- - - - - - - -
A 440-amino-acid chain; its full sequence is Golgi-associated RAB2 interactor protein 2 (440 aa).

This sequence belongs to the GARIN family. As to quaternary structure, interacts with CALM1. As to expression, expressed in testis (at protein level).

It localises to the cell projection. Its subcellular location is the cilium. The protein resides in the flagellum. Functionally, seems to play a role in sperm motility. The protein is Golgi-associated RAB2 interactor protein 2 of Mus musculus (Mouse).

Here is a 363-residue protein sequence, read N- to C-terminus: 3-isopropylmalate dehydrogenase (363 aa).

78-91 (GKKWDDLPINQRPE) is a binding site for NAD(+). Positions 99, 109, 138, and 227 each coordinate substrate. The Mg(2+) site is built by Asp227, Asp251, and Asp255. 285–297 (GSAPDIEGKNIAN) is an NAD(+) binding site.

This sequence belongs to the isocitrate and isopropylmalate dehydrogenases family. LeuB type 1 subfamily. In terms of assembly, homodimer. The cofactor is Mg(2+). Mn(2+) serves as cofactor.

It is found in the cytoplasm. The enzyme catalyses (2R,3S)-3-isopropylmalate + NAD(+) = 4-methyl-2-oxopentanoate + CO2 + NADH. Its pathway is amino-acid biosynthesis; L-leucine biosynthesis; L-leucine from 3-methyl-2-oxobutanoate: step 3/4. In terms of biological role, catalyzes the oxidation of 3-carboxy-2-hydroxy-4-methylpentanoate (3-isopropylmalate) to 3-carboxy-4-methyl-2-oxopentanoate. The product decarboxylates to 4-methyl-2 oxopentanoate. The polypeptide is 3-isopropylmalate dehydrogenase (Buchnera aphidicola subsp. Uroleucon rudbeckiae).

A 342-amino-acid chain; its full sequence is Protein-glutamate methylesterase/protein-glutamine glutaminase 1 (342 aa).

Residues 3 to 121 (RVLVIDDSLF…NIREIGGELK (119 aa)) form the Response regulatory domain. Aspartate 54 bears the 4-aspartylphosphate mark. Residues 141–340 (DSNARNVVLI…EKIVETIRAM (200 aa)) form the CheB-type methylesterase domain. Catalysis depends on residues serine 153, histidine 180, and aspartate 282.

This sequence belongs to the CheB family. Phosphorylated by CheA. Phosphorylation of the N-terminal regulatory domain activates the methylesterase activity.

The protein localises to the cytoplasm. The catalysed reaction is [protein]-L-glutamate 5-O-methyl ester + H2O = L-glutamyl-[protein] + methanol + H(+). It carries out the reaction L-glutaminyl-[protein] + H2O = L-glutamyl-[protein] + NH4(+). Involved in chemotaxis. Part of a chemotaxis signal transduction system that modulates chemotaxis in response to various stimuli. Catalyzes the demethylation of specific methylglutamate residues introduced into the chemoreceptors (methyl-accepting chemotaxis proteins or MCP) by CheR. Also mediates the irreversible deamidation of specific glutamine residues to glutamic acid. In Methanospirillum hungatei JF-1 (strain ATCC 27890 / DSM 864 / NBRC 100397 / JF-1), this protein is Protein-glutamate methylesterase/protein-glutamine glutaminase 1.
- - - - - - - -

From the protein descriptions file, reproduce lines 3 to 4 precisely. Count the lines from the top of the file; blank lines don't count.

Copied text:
It localises to the cell projection. Its subcellular location is the cilium. The protein resides in the flagellum. Functionally, seems to play a role in sperm motility. The protein is Golgi-associated RAB2 interactor protein 2 of Mus musculus (Mouse).

Here is a 363-residue protein sequence, read N- to C-terminus: 3-isopropylmalate dehydrogenase (363 aa).